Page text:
'Housewives' Creator Was Desperate for a Success23 Aug, 2005 By: Brendan Howard
Even with the wild success of his ABC show “Desperate Housewives” and its impending first-season DVD release Sept. 20 from Buena Vista Home Entertainment, writer-creator Marc Cherry still remembers how desperate he was when he wrote the first script.
“The reason I wrote it is, I couldn't get any work,” Cherry said.
Having previously written for the hit “The Golden Girls,” Cherry found himself unable to get sitcom work. So, he went with the one-hour format to tell his story of “how wives and mothers can go a little crazy.”
“I sat down to write something that would prove to everyone how smart I was,” he said. “I never went for a joke that wasn't earned. I went for really smart dialogue. I was so proud when I finished.”
What Cherry called “the best thing I'd ever written” was subsequently rejected by five different networks.
“People were telling me the writing was good, but they wouldn't take it,” he said. “Luckily, my agent was arrested for embezzlement.”
Say what? It turns out his first agent had him pitching the show as a dark comedy. When that one took a powder, a new agent told him to sell it as a soap opera with dark comedy in it. The next studio he pitched it to, Touchstone, bit. Touchstone exec Steve MacPherson (now president of ABC) loved the show and fought to get it on Sunday nights, and the rest is history.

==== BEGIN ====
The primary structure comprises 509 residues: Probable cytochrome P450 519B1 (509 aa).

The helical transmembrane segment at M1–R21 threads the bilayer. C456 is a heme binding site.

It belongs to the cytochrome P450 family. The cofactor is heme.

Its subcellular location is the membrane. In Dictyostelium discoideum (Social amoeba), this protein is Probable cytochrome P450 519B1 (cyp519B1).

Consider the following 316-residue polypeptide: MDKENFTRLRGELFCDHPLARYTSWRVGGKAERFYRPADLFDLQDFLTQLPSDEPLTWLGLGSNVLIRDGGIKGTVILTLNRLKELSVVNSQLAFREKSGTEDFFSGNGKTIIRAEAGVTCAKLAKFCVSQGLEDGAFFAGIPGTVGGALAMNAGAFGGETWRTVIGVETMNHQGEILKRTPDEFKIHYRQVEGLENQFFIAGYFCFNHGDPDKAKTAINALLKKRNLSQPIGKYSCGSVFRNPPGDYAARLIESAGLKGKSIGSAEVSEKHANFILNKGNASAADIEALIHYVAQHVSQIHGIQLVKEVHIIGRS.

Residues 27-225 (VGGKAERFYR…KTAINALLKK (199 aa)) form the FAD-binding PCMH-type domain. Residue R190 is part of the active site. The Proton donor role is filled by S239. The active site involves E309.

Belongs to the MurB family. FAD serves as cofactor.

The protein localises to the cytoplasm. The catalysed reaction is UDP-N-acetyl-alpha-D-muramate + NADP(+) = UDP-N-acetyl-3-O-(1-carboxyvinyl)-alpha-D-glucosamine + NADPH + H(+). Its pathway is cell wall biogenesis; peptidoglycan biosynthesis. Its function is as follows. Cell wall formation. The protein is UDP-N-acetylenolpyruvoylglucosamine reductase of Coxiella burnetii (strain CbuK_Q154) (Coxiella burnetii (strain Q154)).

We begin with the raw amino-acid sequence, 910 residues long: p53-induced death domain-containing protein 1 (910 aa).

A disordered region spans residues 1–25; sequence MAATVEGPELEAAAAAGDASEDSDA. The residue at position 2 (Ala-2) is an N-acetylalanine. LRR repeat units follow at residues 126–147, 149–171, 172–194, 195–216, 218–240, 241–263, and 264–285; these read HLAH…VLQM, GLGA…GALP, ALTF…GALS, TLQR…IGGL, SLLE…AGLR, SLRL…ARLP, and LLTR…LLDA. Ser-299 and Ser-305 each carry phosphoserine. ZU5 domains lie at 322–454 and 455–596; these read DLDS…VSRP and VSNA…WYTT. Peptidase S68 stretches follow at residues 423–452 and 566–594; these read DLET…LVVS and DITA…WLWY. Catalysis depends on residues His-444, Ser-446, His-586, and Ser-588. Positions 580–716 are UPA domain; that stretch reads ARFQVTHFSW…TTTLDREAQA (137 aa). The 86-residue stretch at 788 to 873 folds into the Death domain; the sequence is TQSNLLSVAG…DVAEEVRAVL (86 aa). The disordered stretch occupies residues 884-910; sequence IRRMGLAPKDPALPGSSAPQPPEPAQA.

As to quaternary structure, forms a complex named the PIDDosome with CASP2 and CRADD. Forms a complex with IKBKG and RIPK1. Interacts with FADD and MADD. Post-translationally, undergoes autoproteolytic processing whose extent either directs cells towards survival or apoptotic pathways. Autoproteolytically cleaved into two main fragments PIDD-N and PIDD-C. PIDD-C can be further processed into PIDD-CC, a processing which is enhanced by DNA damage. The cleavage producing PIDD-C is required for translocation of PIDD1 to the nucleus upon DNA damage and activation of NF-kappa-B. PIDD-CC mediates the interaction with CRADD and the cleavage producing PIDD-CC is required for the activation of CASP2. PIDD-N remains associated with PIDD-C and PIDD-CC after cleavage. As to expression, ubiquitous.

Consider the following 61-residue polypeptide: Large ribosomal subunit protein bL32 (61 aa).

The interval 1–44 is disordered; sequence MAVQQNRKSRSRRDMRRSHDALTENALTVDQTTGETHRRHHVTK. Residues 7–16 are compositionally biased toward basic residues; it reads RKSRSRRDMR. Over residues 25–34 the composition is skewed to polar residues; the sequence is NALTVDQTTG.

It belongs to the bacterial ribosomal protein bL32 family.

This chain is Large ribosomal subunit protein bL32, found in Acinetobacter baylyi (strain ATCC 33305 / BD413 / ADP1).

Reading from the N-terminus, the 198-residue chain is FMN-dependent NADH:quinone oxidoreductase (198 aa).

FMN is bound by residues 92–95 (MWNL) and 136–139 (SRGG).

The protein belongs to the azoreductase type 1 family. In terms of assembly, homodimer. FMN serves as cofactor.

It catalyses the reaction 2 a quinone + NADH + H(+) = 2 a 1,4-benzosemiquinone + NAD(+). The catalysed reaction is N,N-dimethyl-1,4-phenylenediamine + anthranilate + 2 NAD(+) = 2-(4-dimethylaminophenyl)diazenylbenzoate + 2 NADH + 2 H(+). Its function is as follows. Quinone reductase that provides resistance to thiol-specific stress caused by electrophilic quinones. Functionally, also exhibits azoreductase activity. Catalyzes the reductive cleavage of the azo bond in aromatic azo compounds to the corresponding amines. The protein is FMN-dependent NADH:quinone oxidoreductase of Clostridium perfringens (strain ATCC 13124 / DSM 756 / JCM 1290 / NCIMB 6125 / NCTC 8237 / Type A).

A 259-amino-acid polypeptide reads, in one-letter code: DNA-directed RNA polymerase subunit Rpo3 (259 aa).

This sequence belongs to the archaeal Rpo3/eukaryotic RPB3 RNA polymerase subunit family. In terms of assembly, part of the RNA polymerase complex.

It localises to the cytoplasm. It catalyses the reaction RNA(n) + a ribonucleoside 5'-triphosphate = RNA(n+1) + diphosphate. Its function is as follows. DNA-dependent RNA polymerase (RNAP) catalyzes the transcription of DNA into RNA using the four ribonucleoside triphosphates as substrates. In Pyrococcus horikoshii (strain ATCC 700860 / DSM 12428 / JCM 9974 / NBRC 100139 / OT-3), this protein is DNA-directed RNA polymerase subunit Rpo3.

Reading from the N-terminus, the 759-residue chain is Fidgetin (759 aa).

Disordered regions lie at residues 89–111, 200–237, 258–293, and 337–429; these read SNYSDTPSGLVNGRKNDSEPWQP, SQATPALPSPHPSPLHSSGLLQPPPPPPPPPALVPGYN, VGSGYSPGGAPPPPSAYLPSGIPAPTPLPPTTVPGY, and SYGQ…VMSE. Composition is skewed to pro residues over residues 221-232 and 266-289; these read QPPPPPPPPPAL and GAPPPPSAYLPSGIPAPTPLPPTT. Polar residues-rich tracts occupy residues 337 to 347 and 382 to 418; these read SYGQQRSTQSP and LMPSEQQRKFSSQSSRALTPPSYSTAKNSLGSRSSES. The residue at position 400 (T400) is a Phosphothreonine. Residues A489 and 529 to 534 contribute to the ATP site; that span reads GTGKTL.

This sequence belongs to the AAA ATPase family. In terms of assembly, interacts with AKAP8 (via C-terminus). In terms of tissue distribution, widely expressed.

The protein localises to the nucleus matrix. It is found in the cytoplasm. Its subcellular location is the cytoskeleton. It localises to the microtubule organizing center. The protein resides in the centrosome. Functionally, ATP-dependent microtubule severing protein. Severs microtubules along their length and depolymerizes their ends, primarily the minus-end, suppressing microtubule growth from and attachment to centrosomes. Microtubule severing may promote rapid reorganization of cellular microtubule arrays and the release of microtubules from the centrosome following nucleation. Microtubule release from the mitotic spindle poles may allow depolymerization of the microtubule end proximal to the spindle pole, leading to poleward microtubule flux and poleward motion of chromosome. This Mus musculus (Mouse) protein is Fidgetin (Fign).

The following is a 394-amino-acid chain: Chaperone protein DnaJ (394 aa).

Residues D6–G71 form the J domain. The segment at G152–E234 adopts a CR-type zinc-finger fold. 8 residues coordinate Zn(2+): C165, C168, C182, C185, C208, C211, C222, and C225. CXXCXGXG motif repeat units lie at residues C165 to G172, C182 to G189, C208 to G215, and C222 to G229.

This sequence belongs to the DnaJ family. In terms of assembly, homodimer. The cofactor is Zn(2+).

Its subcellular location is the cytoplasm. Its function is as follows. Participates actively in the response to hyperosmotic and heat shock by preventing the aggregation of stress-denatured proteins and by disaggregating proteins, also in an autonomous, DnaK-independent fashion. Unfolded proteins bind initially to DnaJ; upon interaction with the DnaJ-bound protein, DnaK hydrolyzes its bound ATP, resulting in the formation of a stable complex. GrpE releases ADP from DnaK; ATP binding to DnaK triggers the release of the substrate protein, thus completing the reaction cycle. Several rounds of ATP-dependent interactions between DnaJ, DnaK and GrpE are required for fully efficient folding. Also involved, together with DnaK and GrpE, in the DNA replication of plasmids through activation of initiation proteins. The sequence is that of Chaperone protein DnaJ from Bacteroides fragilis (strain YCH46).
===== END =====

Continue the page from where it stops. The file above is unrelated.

With a show with five Emmy nominations, two Golden Globe wins and status as appointment TV, Cherry is still stunned.
“I was caught a little unprepared. I always thought it would build into something,” he said. “I have to give credit to the marketing people [and the fact] that I titled it something that said, ‘This show's going to be different.’
Early on, Cherry wasn't thinking about DVD, although as the show became a hit, he started thinking about his favorite episodes.
“Certain episodes I wanted to do commentary on,” he said. “I remember everything about what we went through. I knew I was going to have something to say.”
Those favorite episodes include cast commentary as well as his. Other extras in the $59.99 six-DVD set, which streets 12 days before the season-two TV premiere, include an alternate ending to the season finale, unseen scenes and featurettes. There's also a little something Cherry's colleagues urged him to include: At ABC's “upfront” presentations — where TV networks introduce lineups to advertisers — Cherry sang “Beautiful Girls” in top hat, tux and tails, and the cast's female stars joined him on stage.